Not long after being released from prison for accidentally shooting and killing a teenage friend in a botched car theft, Michael Liggins was back in handcuffs.
After a few years behind bars, he was back to the pattern he had been following for years: arrest, jail time, release, repeat.
Since 1999, the north Omaha gang leader — the latest arrested in a sweep of some of the city's most notorious names in gang crime — has been in and out of jail ever year, usually multiple times.
By the time he was picked up by police Friday morning, the 31-year-old already had 37 misdemeanor and three felony arrests on his record.
“These guys are hardball players,” said John Crank, a criminal justice professor at the University of Nebraska at Omaha. “They've definitely caused their share of grief.”
Liggins was the fifth reputed gang leader among 10 in custody or being sought by local and federal authorities as part of “Operation Purple Haze,” an effort to go after high-level members of the 40th Avenue Crips and 29th Street gangs.
Both gangs, police said, specialize in drug and gun trafficking across Omaha and its suburbs and are responsible for some of the metro area's violent crimes.
All 10 men are older than typical gang members, who are usually in their teens or early 20s. Eight of the men named in warrants this week are in their 30s, and the two others are in their late 20s.
Bruce Ferrell, a retired Omaha police officer and chairman of the Midwest Gang Investigators Association, said Friday that he knows most of the men involved, including Liggins. He's watched them rise in the ranks, though he said street gangs have no formal hierarchy.
Instead, Liggins and his counterparts gained power and notoriety because of the many crimes they've committed and subsequent prison terms they've served.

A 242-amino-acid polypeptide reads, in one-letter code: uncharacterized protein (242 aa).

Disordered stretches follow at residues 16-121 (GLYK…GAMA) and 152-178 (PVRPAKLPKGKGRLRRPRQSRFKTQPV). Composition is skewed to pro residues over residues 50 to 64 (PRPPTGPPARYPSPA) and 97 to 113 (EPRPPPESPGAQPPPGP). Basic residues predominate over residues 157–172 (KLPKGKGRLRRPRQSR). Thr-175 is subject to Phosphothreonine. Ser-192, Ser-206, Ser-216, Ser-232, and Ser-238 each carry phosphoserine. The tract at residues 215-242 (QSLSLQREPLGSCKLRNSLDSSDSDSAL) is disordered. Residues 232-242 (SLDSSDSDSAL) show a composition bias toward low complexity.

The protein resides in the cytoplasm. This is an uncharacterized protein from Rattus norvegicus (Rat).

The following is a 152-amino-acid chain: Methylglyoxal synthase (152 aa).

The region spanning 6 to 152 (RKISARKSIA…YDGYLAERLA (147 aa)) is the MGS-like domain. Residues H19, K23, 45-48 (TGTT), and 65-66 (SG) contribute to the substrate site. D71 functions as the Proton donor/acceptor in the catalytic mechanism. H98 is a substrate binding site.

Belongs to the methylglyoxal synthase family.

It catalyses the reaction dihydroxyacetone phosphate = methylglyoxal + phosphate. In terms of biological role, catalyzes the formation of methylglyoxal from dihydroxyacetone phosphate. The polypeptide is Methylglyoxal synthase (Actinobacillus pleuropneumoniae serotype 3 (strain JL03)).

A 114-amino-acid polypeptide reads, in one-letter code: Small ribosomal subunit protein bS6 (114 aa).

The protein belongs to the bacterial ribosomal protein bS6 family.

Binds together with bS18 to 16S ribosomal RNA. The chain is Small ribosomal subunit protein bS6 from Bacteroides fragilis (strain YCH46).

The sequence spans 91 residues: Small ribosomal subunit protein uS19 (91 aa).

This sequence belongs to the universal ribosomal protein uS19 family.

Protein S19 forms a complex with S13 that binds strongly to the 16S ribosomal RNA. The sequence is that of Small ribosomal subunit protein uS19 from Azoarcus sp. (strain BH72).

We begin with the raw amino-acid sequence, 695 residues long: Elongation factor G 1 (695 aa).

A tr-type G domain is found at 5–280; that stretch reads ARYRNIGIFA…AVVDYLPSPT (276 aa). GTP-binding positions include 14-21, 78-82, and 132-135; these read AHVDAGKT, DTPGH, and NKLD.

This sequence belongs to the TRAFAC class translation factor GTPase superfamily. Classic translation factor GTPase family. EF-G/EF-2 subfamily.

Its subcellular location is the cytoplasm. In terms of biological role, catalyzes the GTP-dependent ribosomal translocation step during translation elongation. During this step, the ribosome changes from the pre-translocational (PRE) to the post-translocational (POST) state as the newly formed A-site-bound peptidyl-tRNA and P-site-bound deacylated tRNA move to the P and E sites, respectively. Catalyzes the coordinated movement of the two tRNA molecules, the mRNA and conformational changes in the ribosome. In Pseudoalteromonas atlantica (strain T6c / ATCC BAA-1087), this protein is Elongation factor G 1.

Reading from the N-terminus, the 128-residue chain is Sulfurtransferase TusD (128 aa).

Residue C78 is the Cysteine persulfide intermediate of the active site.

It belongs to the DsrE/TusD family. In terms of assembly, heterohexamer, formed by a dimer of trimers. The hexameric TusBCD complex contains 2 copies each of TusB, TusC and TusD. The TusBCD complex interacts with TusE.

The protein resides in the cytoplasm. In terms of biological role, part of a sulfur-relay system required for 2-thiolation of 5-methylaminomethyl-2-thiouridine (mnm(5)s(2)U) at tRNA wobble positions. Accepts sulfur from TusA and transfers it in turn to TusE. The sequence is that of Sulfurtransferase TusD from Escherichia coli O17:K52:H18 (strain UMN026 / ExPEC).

The younger gang members look up to them, and their neighbors, meanwhile, fear them.
“They aren't elected, but because they've done 'work' for the gang, they get a status,” Ferrell said. “Respect from gang members means fear and intimidation, and their reputations horrify people.”
Even though the men have grown older, they're not retired, Ferrell said.
“They may not be out doing the shootings every day, but they are committing crimes in conjunction with their gangs' activities,” he said.
Liggins' trouble with law enforcement dates to 1995, when as a 13-year-old he was placed in state custody and eventually ended up at Boys Town.
As an adult, he had been convicted and jailed for theft, carrying a concealed weapon, gambling, providing false information to police and a handful of other crimes before he was arrested for his most serious offense: manslaughter.
In April 2002, after a night of dancing and partying with friends, 19-year-old Liggins and two of those friends tried to steal a 1984 Chevrolet Caprice.
When the car's owner came outside to investigate, Liggins starting shooting. He hit his 17-year-old friend, Chinudi William, in the head.
Liggins pleaded no contest to manslaughter and was sentenced to five to eight years in prison.
By 2005, he was out on parole. In the years that followed, he was arrested again and again, including for a felony cocaine distribution charge.
The other men arrested this week — Vernon Elmore, 30; Marcus Jefferson, 37; Lawrence McGarity, 36; and Adonis Williams, 35 — and those sought — Eric English, 29; Jerell Haynie, 30; Jabari Liggins, 27; and Carlos Taylor, 34 — all have drug possession, drug dealing or violent crime convictions on their records.
Jefferson, like Michael Liggins, has been in and out of the court system since his teen years. In total, he's been arrested for 32 misdemeanors and 12 felonies.
In the early 1990s, he was picked up for crimes such as disorderly conduct, marijuana possession and driving while suspended.
In the next decade, he was arrested and jailed for the same types of crimes, along with carrying a concealed weapon, being a spectator at a dog fight and animal cruelty, and one felony charge of possessing a controlled substance.
Then, last September and October, he was charged with 11 additional felonies, including assault and possessing illegal guns.
Those cases are still pending.
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